1Revised: 2000-Dec-05.
   2Again:   2002-Jul-06
   3Again:   2005-Sep-19
   5    NOTE:
   7    The USB subsystem now has a substantial section in "The Linux Kernel API"
   8    guide (in Documentation/DocBook), generated from the current source
   9    code.  This particular documentation file isn't particularly current or
  10    complete; don't rely on it except for a quick overview.
  131.1. Basic concept or 'What is an URB?'
  15The basic idea of the new driver is message passing, the message itself is 
  16called USB Request Block, or URB for short. 
  18- An URB consists of all relevant information to execute any USB transaction 
  19  and deliver the data and status back. 
  21- Execution of an URB is inherently an asynchronous operation, i.e. the 
  22  usb_submit_urb(urb) call returns immediately after it has successfully
  23  queued the requested action.
  25- Transfers for one URB can be canceled with usb_unlink_urb(urb) at any time. 
  27- Each URB has a completion handler, which is called after the action
  28  has been successfully completed or canceled. The URB also contains a
  29  context-pointer for passing information to the completion handler.
  31- Each endpoint for a device logically supports a queue of requests.
  32  You can fill that queue, so that the USB hardware can still transfer
  33  data to an endpoint while your driver handles completion of another.
  34  This maximizes use of USB bandwidth, and supports seamless streaming
  35  of data to (or from) devices when using periodic transfer modes.
  381.2. The URB structure
  40Some of the fields in an URB are:
  42struct urb
  44// (IN) device and pipe specify the endpoint queue
  45        struct usb_device *dev;         // pointer to associated USB device
  46        unsigned int pipe;              // endpoint information
  48        unsigned int transfer_flags;    // ISO_ASAP, SHORT_NOT_OK, etc.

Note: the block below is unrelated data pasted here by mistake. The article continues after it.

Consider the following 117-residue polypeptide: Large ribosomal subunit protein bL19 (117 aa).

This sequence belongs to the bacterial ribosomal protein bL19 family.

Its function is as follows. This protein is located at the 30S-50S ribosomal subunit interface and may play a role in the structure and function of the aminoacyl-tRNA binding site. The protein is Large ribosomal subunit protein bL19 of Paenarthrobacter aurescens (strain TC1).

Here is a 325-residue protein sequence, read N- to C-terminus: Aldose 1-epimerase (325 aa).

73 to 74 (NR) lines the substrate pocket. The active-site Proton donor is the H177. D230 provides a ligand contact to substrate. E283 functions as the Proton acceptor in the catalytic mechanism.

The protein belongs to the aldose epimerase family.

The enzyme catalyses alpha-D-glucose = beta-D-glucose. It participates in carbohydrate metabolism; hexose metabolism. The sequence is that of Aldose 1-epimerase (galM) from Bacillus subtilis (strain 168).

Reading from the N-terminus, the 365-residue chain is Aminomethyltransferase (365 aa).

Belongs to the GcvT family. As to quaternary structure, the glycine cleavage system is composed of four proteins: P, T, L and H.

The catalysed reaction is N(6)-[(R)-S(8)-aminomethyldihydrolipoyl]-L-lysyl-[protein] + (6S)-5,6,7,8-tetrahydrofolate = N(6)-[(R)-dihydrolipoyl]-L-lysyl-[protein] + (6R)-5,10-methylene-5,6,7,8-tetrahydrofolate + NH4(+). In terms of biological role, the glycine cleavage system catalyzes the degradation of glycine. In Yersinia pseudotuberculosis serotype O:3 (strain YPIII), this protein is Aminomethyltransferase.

50// (IN) all urbs need completion routines
  51        void *context;                  // context for completion routine
  52        void (*complete)(struct urb *); // pointer to completion routine
  54// (OUT) status after each completion
  55        int status;                     // returned status
  57// (IN) buffer used for data transfers
  58        void *transfer_buffer;          // associated data buffer
  59        int transfer_buffer_length;     // data buffer length
  60        int number_of_packets;          // size of iso_frame_desc
  62// (OUT) sometimes only part of CTRL/BULK/INTR transfer_buffer is used
  63        int actual_length;              // actual data buffer length
  65// (IN) setup stage for CTRL (pass a struct usb_ctrlrequest)
  66        unsigned char* setup_packet;    // setup packet (control only)
  68// Only for PERIODIC transfers (ISO, INTERRUPT)
  69    // (IN/OUT) start_frame is set unless ISO_ASAP isn't set
  70        int start_frame;                // start frame
  71        int interval;                   // polling interval
  73    // ISO only: packets are only "best effort"; each can have errors
  74        int error_count;                // number of errors
  75        struct usb_iso_packet_descriptor iso_frame_desc[0];
  78Your driver must create the "pipe" value using values from the appropriate
  79endpoint descriptor in an interface that it's claimed.
  821.3. How to get an URB?
  84URBs are allocated with the following call
  86        struct urb *usb_alloc_urb(int isoframes, int mem_flags)
  88Return value is a pointer to the allocated URB, 0 if allocation failed.
  89The parameter isoframes specifies the number of isochronous transfer frames
  90you want to schedule. For CTRL/BULK/INT, use 0.  The mem_flags parameter
  91holds standard memory allocation flags, letting you control (among other
  92things) whether the underlying code may block or not.